The Journal Gazette
Saturday, December 15, 2018 9:10 pm

Indiana wins on Phinisee's buzzer-beater, Morgan dominates

DYLAN SINN | The Journal Gazette

INDIANAPOLIS – Indiana is developing a habit of winning 50/50 games. When the game comes down to the wire and both teams have a chance to win, the Hoosiers seem to have that little extra burst of energy, that bit of extra confidence that allows them to pull out victories that are far from assured. 

On Saturday, it was a little bit of confidence, a little bit of energy and a giant dollop of poise and pure talent from freshman guard Robert Phinisee that put the Hoosiers over the top at the end in a 71-68 win over Butler.

Phinisee's buzzer-beating 3-pointer from more than 30 feet away was remarkable not only for the fact that it went in, but for the way he shot it. Phinisee took the ball from a desperate Devonte Green with barely two seconds left, miles away from the basket, but the freshman wasn't fazed in the slightest. He rose up, got his shoulders square, and flicked his wrist like it was any other shot against air in practice. The temptation to panic and fire wildly in that situation must have been immense, but Phinisee was cool, calm and collected. There simply aren't many freshmen anywhere in the country capable of making that shot.

"I've been telling our staff on film, Phinisee has been as impressive as any guard I've seen," Butler coach LaVall Jordan said. "He's poised, a tough kid. He ended up with (the ball). I thought we did a good job containing, didn't let (Romeo) Langford get the ball, (Phinisee) heaved one in."

Phinisee has spent this year playing in Langford's shadow, just the second-best freshman guard on his own team. It's becoming more clear, however, that the Hoosiers' "other" freshman has a chance to be a difference-maker in his own right, not after Langford leaves for the NBA, but right now.

Of course, as spectacular as the McCutcheon product's game-winner was, the true star of this game was Juwan Morgan. Morgan made nearly every big shot for the Hoosiers other than the buzzer-beater. For the second straight season, he simply refused to let his team lose at the Crossroads Classic, scoring a career-high 35 points on just 14 shots and hitting a season-high four 3-pointers.

Langford has been so good this season that Morgan has been able to be a background player in some games. There will be games, however, when Langford gets bottled up and in those Morgan has the ability to carry the Hoosiers to wins. When he's knocking in shots from outside, there are few players more difficult to cover in the Big Ten. The Hoosiers shot a blistering 7 of 13 from 3-point range in the second half, including three massive 3s from Morgan, all from the same corner. Butler seemed to think he eventually had to cool off, but he never did.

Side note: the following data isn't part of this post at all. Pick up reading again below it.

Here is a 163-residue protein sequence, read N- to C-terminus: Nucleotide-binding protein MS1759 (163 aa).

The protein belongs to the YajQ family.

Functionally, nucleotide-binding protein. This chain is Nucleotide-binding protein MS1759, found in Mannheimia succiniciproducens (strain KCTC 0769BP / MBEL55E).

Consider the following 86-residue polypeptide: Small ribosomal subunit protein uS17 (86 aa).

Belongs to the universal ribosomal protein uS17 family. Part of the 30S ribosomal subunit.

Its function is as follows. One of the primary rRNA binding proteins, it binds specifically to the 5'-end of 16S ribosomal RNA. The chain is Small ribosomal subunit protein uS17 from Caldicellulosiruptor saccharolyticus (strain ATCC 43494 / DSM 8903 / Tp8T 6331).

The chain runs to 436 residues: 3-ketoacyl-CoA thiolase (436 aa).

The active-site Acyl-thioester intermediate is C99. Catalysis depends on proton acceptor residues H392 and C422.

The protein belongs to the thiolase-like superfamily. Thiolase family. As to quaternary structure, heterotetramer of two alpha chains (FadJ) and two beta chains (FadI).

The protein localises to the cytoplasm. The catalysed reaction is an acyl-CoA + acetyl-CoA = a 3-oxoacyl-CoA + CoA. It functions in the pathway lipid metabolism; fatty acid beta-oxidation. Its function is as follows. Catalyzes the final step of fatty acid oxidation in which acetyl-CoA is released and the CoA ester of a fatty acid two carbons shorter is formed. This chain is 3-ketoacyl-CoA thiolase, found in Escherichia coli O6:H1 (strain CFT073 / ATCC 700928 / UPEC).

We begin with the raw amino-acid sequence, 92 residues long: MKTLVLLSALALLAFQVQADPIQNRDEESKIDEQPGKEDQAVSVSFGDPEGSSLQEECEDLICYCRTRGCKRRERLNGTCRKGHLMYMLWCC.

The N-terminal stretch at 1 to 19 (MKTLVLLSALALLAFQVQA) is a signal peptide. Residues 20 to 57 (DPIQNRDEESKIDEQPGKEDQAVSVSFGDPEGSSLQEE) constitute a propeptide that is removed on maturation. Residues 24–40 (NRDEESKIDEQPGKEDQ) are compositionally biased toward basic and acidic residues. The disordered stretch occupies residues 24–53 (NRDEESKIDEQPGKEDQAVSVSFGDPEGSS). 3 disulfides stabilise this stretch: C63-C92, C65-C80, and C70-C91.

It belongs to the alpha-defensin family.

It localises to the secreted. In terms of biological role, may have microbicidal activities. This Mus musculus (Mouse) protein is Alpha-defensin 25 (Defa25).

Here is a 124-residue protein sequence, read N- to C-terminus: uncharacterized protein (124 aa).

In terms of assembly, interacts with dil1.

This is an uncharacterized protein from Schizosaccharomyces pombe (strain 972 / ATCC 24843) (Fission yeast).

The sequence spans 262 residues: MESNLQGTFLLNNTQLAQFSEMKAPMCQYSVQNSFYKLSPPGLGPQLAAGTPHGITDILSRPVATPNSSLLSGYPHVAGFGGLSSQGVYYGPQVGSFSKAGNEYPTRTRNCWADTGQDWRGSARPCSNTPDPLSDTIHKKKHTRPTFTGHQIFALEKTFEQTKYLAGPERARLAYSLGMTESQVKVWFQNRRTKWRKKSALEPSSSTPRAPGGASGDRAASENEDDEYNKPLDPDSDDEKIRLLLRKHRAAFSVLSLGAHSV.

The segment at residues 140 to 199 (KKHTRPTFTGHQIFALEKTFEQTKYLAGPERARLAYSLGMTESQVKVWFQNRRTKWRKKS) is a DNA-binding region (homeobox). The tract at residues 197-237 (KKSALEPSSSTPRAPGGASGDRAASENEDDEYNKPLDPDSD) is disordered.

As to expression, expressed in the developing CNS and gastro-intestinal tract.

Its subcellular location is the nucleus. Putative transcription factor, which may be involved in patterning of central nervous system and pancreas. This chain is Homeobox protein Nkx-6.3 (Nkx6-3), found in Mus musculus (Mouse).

For Morgan, it was just another day at the office.

"Every day is the same," Archie Miller said of coaching Morgan. "Game day is no different than practice. Very few guys that can eliminate moodiness, the ability not to feel tired. For about two years straight, through about 150 practices, that's what I get to see every day. Not that his game days are perfect. But the guy plays the right way."

So, for the first time in four games between Indiana and Butler at the Crossroads Classic, the higher-ranked team won. The atmosphere was notably anti-Indiana, with fans of Butler, Notre Dame and Purdue cheering against the Hoosiers, but Miller seemed ecstatic about the opportunity the event provides for his team.

"I tell you what, the environment in here is so NCAA tournament-esque," Miller said. "It's so passionate, it's kind of hard not to want to be in here. For Indiana and Indiana University, the city of Indianapolis, my feeling is in here this is a great environment for our team.

"I also think it's a hard, hard game for Indiana in here because I do think you come in here and you get that bulls-eye put right on you. Regardless of the circumstances, you have to play through that. It's a great opportunity for the other two teams in the state (Notre Dame and Butler). You're not going to get a chance to play them often if it's not set up like this."

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